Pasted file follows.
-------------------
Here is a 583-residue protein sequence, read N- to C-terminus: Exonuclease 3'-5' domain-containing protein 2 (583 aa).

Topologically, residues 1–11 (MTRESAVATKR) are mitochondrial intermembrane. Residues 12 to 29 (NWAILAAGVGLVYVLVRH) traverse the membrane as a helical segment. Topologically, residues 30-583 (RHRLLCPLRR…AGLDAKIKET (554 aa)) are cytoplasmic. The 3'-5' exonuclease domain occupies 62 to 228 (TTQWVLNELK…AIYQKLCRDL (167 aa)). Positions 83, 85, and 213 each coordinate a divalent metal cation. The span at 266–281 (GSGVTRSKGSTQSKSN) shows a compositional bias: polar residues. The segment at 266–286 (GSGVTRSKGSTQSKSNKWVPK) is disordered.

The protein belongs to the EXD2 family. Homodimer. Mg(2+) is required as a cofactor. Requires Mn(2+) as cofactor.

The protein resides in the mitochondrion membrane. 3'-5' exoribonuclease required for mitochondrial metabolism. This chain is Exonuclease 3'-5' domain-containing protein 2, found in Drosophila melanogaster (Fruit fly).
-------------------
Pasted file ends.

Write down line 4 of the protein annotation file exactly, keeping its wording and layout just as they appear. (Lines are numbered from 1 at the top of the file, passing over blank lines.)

The protein resides in the mitochondrion membrane. 3'-5' exoribonuclease required for mitochondrial metabolism. This chain is Exonuclease 3'-5' domain-containing protein 2, found in Drosophila melanogaster (Fruit fly).